LJ.S.: I agree. When we were writing it we said okay, how are we going to do this in a way that would be as realistic as possible? How would someone react if their partner was suddenly brought back to life with a motorbike engine? Rather than thinking, “oh, this would be creepy and scary.” This would happen and then this would happen, and then she’d be pissed off that she’s been brought back. She didn’t want to be with him in the first place. And that’s where the horror lies.

What is the interest in working with body horror? Were there any influences that you both had?

LW-G: It’s interesting because the films that we looked to for inspiration weren’t horror films. We wanted to create this kind of oddball, lightly comical vibe that a lot of 80s and 90s Aussie films had, like Muriel’s Wedding and Love, Serenade. We weren’t talking a lot about body horror, funnily enough. Sam’s whole thing came from his insecurity. He’s aware that Violet doesn’t need him as much as he needs her, and the motorbike symbolises her freedom, her independence from him. I think that’s how we came to it. It wasn’t necessarily from looking at body horror films.

LJ.S.: We were excited about making it look as realistic as possible when he puts an engine inside her chest. That sounds disgusting when you talk about it out of context, and within context as well, but it wasn’t “Let’s be really disgusting with this and be really gory”, it was more about how would it look in real life?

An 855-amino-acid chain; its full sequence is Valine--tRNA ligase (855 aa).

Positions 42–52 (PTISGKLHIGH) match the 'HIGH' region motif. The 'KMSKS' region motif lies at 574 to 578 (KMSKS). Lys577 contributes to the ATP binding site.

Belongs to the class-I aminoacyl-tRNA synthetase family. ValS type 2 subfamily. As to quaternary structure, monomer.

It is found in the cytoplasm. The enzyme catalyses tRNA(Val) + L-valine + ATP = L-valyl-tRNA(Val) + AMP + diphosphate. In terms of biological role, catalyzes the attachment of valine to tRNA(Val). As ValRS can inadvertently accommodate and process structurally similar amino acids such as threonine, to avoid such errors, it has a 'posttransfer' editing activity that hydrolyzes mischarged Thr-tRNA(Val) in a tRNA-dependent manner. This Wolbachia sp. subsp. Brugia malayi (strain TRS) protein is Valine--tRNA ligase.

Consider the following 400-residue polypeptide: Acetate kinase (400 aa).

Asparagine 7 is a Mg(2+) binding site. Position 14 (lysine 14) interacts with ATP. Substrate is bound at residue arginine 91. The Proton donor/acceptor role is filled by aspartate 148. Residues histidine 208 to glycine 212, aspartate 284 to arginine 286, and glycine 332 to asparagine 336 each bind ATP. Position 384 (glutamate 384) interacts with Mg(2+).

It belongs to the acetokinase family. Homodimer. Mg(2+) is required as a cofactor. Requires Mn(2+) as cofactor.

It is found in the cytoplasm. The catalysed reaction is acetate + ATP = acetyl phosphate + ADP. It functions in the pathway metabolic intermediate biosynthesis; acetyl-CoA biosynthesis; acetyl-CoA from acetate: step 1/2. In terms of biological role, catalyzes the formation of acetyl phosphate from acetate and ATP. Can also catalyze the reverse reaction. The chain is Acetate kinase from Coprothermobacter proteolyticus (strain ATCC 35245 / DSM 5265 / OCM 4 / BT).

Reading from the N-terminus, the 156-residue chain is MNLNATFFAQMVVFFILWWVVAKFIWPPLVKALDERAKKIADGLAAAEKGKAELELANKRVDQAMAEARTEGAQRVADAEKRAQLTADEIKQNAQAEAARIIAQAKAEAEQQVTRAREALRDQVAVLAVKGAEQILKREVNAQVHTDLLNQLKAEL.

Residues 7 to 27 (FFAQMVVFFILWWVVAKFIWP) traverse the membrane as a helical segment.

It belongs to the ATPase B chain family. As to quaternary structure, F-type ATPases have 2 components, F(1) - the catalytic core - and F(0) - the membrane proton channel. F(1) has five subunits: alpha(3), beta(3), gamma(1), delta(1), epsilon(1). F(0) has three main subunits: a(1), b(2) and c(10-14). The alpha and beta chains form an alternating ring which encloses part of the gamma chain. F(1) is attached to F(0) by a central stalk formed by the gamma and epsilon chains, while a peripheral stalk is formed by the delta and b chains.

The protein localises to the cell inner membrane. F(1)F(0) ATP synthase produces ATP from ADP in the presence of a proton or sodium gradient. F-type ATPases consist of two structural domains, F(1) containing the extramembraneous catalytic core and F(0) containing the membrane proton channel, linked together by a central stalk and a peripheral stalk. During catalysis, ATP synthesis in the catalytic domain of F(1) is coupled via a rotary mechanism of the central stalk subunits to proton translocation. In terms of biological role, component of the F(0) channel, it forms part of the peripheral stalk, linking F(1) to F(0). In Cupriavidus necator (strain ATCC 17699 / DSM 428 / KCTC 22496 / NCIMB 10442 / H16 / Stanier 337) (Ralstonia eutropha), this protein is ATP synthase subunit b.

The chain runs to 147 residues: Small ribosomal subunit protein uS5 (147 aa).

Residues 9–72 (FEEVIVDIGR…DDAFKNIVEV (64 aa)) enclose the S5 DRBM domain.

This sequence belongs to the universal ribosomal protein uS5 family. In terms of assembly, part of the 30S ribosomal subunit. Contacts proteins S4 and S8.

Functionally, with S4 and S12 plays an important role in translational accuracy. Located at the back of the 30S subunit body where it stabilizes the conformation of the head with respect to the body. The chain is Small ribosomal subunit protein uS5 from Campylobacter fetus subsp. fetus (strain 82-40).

You don’t see in the film how graphic it got. We had a makeup artist come in who did a full body prosthetic based on mortuary pictures which was attached to Senie, but when we saw the footage we were all surprised by how shocking it looked. Which is a testament to our makeup artists, Bec Smith and Julian Dimase. But that’s when it hit us that this could be a bit too much, so we pulled back. It was never our intention to make something gross just for the sake of it. I was into 80s horror, so maybe on a subconscious level that was coming through when we were making the film.


I’m curious about the manner that the obsessive love is presented here because it’s not just a love that Sam has for Violet, other characters have an obsessive love about other things, too. The mum ranks the people that she loves the most. Then there is this obsessive love for the town itself, even though there are characters who really want to get out of there and just leave. How did you both discuss how love would look in the film?